I took up running marathons a few years ago, and as I train I link a GPS watch to a heart-rate monitor (HRM) on my chest.
About a year ago, I lost the original watch and replaced it, hoping the new one might fire up with the HRM if I hit the same buttons — no dice. So I just grumbled a bit and trained without it.
Many months later, I happened upon the manual buried in my closet. Why not take a look? I discovered that all I needed was a kind of reset on the watch, and voilà: HRM connected. I felt like I had just won the lottery.
Weird, I know, but it was like an unexpected gift had been waiting there all along. I had missed out for so long because it didn’t work the way I expected it to, and because it was easier to go on without it than try a little harder to make the link.
Never miss a local story.
I’m sure you have had similar experiences, some trivial like this one, and some much more profound. Maybe you have even received a gift of momentary connection with the heart of God, as if for a flash in time you really knew him, and could almost physically feel the embrace of the holy. Maybe after not having that connection for a long time, a kind of spiritual reset brought it back, and you realized that God had been there all along.
How do we miss the presence of God?
Do we expect to always feel it in the same way and give up when it doesn’t “work” that way? Do we forget to “check the manual,” to take up and read, to tune our hearts to hear the voice of God?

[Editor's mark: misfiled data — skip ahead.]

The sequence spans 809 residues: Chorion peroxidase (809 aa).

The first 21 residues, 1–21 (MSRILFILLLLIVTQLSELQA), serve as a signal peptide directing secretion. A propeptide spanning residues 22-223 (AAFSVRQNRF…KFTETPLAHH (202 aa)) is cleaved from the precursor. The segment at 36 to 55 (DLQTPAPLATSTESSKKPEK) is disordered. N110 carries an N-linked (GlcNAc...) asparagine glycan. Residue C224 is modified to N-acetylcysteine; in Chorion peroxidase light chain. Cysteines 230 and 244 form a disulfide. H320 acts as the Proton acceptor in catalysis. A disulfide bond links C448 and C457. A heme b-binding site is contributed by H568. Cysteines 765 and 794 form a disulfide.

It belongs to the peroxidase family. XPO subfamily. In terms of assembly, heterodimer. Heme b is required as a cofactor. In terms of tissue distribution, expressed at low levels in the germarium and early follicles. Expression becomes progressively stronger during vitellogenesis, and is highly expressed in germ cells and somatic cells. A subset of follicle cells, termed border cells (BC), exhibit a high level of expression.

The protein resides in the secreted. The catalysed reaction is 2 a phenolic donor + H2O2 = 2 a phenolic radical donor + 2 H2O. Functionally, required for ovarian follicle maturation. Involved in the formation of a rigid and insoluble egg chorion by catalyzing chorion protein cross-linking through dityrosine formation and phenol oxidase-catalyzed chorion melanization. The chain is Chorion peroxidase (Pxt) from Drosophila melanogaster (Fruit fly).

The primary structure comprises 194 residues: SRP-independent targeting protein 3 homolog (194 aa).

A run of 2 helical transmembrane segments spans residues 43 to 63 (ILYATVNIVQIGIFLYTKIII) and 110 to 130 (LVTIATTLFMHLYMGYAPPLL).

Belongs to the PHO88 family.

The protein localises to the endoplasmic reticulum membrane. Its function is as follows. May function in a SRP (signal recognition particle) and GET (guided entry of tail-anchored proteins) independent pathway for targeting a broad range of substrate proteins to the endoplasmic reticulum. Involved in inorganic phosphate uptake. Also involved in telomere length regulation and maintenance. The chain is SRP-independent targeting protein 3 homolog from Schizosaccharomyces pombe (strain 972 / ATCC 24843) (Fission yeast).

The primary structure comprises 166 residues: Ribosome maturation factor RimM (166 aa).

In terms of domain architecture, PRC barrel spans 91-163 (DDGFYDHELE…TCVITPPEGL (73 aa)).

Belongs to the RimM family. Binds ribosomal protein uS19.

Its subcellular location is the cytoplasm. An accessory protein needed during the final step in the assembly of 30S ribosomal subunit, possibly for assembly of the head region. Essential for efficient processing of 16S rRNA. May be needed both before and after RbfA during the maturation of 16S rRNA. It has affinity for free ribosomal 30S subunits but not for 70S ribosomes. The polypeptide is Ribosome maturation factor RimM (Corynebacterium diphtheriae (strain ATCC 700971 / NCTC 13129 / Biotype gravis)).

Perhaps we simply accept life detached from God as good enough, because it is easier not to make the effort. But life disconnected from the heart of God is life without knowledge of our own hearts.
Fortunately, God continually offers gifts, especially the mercy revealed in Christ, through whom God is reconciling everything to himself (2 Corinthians 5:19). And fortunately, if we are open to it when the moment comes, God himself will reveal his gifts to us (Ephesians 2:8).
They are always unexpected, as we experience now in Christmas — God in flesh, a helpless child as the hope of the world — and as we will soon experience in Easter — the Son of God crucified for us, and taking up his life again to raise us into it with him.
God is infinitely more than a monitor of our hearts; he is source and summit of their desire.
But this silly analogy led me to some critical questions: This Christmas, did we receive the real gifts that God offered us? As we enter Lent and Easter, is our life really good enough without renewing our devotion to him?
Let us make the effort to open anew our hearts and minds to recognize and receive the boundless gifts of God’s love and mercy.
Ken Jarman is a scientist at Pacific Northwest Laboratory and member of Christ the King Catholic Church in Richland. Questions and comments should be directed to editor Lucy Luginbill in care of the Tri-City Herald newsroom, 333 W. Canal Drive, Kennewick, WA 99336. Or email email@example.com.